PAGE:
Lieutenant Neil M. Howison, of the United States Navy, came to Oregon in 1846, in charge of the United States schooner "Shark." He made a report on Oregon to the Commander of the Pacific squadron. The report is dated at San Francisco, February 1, 1847. It was printed by order of the House of Representatives, at Washington, in 1848, more than two years prior to Thurston's speech. It is Miscellaneous Document No. 29 of the first session of the 30th Congress. In this report, after speaking in praise of Dr. McLoughlin, Howison said of him: "He resides now altogether at Oregon City . . . and has, by his advice and assistance, done more than any other man towards the rapid development of the resources of this country." Lieutenant Howison also said, in this report, that Dr. McLoughlin "has settled himself on the south side of the river [Columbia] with full expectation of becoming a citizen of the United States, and I hope the government at home will duly appreciate him."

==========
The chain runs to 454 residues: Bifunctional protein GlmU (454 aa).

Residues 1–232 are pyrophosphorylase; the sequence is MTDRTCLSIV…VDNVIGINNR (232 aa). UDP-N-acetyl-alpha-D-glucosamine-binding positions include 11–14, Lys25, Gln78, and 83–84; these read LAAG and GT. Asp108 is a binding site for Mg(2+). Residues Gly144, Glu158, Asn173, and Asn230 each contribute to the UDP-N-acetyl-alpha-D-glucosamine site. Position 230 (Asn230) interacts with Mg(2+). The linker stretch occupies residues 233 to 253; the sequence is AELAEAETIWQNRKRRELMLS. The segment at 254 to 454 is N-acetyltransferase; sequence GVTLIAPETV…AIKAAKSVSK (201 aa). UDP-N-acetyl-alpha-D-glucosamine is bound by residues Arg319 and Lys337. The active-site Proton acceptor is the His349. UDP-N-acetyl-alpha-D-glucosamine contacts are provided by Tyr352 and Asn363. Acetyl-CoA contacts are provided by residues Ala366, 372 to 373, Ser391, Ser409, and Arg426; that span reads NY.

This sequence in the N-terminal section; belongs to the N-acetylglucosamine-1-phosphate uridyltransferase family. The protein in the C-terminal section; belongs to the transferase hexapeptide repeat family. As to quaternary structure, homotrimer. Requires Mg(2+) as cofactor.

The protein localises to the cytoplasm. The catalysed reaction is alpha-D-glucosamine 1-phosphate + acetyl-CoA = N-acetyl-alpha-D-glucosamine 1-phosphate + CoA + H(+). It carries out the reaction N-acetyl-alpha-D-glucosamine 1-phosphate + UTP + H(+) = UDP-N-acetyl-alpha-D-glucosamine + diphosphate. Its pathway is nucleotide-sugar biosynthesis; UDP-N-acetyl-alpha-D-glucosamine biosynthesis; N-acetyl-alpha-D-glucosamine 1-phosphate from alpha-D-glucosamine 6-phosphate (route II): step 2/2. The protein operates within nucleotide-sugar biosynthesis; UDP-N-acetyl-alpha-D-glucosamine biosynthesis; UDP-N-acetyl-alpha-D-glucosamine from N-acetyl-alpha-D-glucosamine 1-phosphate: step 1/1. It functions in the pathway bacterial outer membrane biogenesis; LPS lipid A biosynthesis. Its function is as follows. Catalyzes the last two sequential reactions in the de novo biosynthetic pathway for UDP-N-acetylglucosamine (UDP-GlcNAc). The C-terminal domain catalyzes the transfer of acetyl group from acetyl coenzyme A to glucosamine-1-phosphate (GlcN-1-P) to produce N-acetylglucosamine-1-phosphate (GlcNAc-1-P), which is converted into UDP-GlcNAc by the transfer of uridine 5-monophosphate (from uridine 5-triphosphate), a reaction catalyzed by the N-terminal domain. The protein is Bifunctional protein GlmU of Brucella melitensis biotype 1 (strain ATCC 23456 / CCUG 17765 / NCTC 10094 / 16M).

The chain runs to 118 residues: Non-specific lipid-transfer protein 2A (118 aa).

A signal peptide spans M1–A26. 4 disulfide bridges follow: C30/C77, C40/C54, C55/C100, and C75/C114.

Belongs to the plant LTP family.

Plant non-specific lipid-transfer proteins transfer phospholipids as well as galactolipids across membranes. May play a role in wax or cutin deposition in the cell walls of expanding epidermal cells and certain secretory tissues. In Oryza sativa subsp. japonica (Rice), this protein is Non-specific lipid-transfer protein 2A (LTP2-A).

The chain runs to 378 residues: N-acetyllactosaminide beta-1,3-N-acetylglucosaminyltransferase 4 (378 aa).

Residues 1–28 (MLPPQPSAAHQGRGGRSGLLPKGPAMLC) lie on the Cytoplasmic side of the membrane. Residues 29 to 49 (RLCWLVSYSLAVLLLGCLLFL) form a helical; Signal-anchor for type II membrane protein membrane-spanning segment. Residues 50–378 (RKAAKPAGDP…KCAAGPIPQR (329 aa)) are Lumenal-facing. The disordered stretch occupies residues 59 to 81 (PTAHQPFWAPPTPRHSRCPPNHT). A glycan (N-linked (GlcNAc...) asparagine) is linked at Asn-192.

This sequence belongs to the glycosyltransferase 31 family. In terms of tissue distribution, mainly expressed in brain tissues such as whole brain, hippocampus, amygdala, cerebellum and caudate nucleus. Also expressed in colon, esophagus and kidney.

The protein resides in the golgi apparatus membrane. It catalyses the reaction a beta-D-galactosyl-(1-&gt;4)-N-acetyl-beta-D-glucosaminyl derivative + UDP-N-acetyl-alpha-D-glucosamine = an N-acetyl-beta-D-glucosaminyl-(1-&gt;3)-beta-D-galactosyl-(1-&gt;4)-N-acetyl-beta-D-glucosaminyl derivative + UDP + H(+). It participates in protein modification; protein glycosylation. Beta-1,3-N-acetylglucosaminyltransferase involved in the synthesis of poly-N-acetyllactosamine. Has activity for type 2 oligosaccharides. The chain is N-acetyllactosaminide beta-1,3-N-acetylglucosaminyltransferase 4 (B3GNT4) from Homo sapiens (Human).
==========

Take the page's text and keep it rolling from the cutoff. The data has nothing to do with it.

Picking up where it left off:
In the report of Dr. Elijah White, dated Willamette Valley, Oregon, November 15, 1843, to J. M. Porter, Secretary of War, Dr. White said: "And here allow me to say, the seasonable service, in which hundreds of dollars were gratuitously expended in assisting such numbers of our poor emigrant citizens down the Columbia to the Willamette, entitles Gov. McLoughlin, saying nothing of his previous fatherly and fostering care of this colony, to the honorable consideration of the members of this government. And I hope, as he is desirous to settle with his family in this country, and has made a claim at the falls of the Willamette, his claim will be honored in such a manner as to make him conscious that we, as a nation, are not insensible to his numerous acts of benevolence and hospitality towards our countrymen. Sir, in the midst of slander, envy, jealousy, and, in too many instances, of the blackest ingratitude, his unceasing, never tiring hospitality affects me, and makes him appear in a widely different light than too many would have him and his worthy associates appear before the world."